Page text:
Bach Pour Deux Guitares Electriques

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    i

    Introduction

    This book will be very helpful to the rock guitar player who wants to learn some Bach, but doesnt

    know much of classical music. An advanced level of technique is required to play these pieces,but the interpretation has been done. In addition, I have written analytical insights which require a

    basic understanding of music theory. The purpose of this is to teach you to how to analyze. Hope-

    fully you will appreciate this music more because of it. The primary emphasis in this book is

    performance.

    All of the transcriptions contained in this book are found in Johann Sebastian Bachs The Well

    Tempered Clavier. These are not transcriptions of classical excerpts, but complete transcriptions of

    entire pieces. Since position playing is such a rare occurrence, I have included tablature.

    The upper lines are notated at actual pitch (middle C=G string, first fret) and the lower lines

    are notated in treble clef, transposed up an octave (middle C=A string, third fret). Tablature is

    included below each staff. It would be best to have a partner to rehearse with. Each player should

    learn one line thoroughly. After that, the two players should rehearse together, eventually from

    memory.

    Once you are satisfied with your performance of all of the pieces that you have decided to learn,

    the next step for you will be to transcribe a piece on your own. This will be challenging and in

    the future, I may transcribe some three and four voice fugues in a less simplified format without

    the tablature. This should help facilitate the transition from being a TAB reader to being musically

    literate.

    Why is this book better than other TAB books available? I can play most of the pieces fluidly

    from memory, they are not just possibilities, but actual performance transcriptions. I convey an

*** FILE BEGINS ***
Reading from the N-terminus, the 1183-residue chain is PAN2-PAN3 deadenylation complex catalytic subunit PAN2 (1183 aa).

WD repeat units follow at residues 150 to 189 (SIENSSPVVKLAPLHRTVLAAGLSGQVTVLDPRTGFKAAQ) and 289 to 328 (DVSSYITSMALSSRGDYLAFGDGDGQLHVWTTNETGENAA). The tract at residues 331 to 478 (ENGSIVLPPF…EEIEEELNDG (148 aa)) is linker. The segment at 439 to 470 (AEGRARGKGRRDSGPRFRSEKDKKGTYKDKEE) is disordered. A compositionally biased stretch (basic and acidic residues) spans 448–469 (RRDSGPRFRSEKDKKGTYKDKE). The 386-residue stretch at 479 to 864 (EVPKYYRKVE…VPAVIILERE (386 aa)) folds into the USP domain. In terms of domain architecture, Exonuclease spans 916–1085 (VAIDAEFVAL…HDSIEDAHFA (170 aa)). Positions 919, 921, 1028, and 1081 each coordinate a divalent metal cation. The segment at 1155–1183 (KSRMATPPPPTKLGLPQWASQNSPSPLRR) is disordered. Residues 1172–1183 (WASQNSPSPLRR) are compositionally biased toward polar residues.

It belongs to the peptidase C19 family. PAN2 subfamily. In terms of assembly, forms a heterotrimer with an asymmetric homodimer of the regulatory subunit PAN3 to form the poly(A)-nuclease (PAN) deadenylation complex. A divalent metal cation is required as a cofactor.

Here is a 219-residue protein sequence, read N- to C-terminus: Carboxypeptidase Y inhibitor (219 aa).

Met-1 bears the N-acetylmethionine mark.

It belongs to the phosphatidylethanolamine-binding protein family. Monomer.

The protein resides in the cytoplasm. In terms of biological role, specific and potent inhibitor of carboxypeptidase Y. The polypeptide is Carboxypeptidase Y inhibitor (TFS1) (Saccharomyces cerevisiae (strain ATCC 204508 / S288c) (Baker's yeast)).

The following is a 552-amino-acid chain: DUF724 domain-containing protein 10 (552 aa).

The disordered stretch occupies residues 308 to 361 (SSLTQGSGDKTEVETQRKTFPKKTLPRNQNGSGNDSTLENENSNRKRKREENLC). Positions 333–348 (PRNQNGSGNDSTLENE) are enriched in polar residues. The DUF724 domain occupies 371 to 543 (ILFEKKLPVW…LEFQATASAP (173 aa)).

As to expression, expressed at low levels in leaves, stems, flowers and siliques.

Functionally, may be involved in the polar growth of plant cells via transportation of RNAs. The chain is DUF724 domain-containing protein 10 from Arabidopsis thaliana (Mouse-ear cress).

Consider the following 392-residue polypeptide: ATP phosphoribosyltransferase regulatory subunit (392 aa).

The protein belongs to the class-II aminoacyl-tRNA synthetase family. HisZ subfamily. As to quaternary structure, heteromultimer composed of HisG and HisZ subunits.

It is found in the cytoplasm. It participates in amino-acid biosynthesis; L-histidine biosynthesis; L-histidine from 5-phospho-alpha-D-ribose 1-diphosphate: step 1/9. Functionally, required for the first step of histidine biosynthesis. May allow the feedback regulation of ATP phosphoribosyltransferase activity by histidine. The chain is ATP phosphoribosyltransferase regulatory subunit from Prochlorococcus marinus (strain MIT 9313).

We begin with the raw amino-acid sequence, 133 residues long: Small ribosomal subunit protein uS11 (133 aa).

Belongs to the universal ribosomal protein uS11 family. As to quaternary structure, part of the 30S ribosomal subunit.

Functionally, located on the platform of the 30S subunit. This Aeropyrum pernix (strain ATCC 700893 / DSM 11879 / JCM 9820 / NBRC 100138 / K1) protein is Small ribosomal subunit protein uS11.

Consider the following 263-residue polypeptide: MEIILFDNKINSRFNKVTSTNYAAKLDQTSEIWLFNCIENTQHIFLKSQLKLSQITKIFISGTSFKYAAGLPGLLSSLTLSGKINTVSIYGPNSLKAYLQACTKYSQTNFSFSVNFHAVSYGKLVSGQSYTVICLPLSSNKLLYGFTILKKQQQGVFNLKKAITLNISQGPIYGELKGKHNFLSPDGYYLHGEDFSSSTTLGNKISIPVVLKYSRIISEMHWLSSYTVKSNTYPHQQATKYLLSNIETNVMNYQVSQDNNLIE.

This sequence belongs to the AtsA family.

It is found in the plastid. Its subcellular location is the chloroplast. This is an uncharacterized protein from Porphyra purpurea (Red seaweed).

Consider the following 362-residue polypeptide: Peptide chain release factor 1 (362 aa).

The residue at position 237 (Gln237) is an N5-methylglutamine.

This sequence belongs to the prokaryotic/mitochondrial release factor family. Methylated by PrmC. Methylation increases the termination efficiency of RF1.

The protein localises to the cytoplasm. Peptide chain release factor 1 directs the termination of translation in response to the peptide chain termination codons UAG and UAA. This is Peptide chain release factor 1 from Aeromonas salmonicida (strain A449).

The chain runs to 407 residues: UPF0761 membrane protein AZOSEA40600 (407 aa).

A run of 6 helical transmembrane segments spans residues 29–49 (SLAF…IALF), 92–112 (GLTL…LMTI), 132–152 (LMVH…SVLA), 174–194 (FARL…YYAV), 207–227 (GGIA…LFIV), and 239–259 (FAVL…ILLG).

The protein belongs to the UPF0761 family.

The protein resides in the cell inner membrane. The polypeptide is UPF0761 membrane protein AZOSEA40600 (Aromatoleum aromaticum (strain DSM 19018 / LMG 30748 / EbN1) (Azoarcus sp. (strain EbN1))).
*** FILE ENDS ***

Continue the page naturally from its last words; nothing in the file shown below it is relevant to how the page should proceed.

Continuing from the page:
understanding of the musical intent of the composer through notation and explanation. The nota-

    tion is at actual pitch, rather than transposed up an octave-the conventional method- and cluttered

    with octava signs.

    Why did I decide to write this book and how did I write it? While at Berklee College of Music,

    I had a project consisting of three guitars and a bass. We played keyboard music by Bach, includ-

    ing some of the pieces in this book and also some three and four voice pieces. Jon Finn, after

    hearing my solo performance of the upper voice of the prelude in D minor, suggested that I write

    out my transcriptions. I also had realized that there werent many neoclassical shred guitar books.

    In making this book, I used Finale 98/2000 to notate the music, Adobe InDesign for the text and

    layout, Acrobat Distiller to convert the Postscript file to PDF.

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    Table of Contents

    Prelude 2, C Minor

    Prelude 3, C# Major

    Prelude 6, D Minor

    Prelude 15, G Major

    Prelude 20, A Minor

    1

    7

    14

    20

    24

    ii

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    Prelude 2, C Minor

    For two six-string guitars. Because of the tempo changes and the endurance needed to get through